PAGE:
The government sustained its protection of child trafficking victims during the reporting period, paying NGO shelters $6 per day for the protection of each child, including victims of trafficking. Government officials regularly referred children to these organizations for shelter and other assistance. The government-funded, NGO-run drop-in center for sexually abused children, which provided counseling to approximately 16 girls engaged in prostitution in 2008, advertised its services through bumper stickers, a toll-free number, and community outreach; its social worker continued to promote the services in schools and local communities. Nonetheless, due the drop-in center's lack of shelter facilities and the often crowded conditions at NGO shelters, comprehensive protective services were not readily available to all victims identified within the country. To remedy this, the MOWCD acquired land and obtained funding to construct a residential center for victims of child commercial sexual exploitation late in the year. The ministry also operated a 24-hour hotline for reporting cases of sexual abuse; three cases of child prostitution were reported to the hotline in 2008. Mauritius has a formal protocol on the provision of assistance to all victims of sexual abuse; minors victimized by commercial sexual exploitation are accompanied to the hospital by a child welfare officer and police work in conjunction with this officer to obtain a statement. Medical treatment and psychological support were readily available at public clinics and NGO centers in Mauritius. In December 2008, the parliament passed the Child Protection (Amendment) Act, which created a child mentoring scheme to provide support and rehabilitation to children in distress, including children engaged in prostitution. In May 2008, the government launched a capacity-building program for its five District Child Protection Committees, which report cases of vulnerable children in their respective localities, including those involving child prostitution. The government encourages victims' assistance in the investigation and prosecution of trafficking crimes. The government ensures that victims are not inappropriately incarcerated, fined, or otherwise penalized solely for unlawful acts committed as a direct result of being trafficked.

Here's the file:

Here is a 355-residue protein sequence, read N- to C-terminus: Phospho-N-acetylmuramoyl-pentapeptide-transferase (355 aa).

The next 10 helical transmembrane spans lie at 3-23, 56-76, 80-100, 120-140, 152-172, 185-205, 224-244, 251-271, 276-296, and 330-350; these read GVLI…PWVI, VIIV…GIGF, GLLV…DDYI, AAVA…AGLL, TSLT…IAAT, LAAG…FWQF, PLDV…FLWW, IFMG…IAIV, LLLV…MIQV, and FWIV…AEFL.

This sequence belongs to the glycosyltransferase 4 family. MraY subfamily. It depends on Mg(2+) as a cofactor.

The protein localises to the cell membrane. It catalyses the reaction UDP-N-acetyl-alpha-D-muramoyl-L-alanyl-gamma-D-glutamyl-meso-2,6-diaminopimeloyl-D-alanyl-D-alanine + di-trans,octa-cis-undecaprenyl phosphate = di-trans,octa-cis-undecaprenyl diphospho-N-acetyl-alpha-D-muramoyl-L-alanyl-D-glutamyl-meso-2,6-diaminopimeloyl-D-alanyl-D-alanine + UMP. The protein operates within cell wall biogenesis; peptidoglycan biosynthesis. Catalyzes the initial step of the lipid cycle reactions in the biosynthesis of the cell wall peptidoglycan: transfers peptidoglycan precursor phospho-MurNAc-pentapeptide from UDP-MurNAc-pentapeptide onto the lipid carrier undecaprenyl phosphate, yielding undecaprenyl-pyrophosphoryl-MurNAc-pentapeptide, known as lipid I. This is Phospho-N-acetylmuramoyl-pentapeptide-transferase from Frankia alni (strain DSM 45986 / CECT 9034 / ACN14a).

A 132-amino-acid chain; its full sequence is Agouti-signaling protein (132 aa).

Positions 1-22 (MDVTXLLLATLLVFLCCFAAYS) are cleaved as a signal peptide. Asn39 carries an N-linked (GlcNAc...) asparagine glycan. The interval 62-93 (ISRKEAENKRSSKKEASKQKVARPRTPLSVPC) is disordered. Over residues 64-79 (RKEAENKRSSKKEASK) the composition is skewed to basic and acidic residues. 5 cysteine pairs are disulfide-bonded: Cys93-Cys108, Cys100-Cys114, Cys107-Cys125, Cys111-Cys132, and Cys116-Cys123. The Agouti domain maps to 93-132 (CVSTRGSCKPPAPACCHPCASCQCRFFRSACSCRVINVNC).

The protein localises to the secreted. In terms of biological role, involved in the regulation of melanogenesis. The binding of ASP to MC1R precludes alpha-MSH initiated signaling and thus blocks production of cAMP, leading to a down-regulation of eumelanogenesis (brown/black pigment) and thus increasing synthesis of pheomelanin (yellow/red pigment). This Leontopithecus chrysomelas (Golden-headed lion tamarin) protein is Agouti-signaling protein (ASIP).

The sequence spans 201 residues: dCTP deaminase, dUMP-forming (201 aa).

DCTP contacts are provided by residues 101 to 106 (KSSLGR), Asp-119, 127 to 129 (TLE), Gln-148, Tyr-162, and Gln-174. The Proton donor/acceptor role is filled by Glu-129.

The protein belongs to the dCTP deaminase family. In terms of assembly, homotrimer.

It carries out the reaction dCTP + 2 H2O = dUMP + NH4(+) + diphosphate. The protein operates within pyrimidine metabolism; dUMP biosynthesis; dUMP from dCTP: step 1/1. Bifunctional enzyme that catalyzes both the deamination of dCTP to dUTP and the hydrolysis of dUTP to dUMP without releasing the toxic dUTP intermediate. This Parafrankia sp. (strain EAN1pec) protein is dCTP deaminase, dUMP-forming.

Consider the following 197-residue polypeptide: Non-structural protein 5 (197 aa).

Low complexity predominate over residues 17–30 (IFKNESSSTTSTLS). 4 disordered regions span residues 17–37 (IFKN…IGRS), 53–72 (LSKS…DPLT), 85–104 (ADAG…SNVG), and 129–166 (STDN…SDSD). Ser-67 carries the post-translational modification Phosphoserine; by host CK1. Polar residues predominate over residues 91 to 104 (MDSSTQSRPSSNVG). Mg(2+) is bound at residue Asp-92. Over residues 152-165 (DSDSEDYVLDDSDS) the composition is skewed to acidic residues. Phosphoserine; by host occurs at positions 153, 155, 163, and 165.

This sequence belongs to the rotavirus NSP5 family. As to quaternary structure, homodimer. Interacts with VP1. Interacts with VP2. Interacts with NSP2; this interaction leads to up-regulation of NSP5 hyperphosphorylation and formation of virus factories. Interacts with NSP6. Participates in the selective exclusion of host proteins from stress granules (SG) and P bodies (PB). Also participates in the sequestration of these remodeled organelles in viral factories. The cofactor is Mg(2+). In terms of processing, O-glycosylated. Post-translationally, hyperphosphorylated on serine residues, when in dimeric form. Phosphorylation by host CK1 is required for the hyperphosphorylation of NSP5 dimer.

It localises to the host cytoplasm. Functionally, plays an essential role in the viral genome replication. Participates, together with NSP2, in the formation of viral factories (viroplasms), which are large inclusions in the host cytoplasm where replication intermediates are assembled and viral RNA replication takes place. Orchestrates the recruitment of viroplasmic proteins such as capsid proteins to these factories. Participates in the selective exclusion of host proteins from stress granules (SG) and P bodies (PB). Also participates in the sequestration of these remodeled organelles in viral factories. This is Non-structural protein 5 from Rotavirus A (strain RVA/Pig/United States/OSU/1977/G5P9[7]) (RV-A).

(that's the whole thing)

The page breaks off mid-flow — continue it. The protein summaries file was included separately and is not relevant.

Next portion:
The government made notable efforts to prevent the sex trafficking of children and reduce the demand for commercial sex acts during the year. In 2008, the Ministry of Tourism, Leisure, and External Communications published and distributed to hotels and tour operators 3,000 pamphlets regarding the responsibility of the tourism sector to combat child sex trafficking. Law enforcement and child welfare officials conducted surveillance at bus stops, night clubs, gaming houses, and other places frequented by children to identify and interact with students who were at a high risk of sex trafficking. The Police Family Protection Unit and the Minor's Brigade, in conjunction with the MOWCD's Child Development Unit, conducted a widespread child abuse awareness campaign at schools and community centers that included a session on the dangers and consequences of engaging in prostitution; this campaign reached over 12,035 persons in 2008, including 145 parents, 300 primary school teachers, and 35 youth leaders. In addition, the police provided specific training on avoiding child prostitution to over 100 children in Flic en Flac, a tourist destination on the west coast of the island.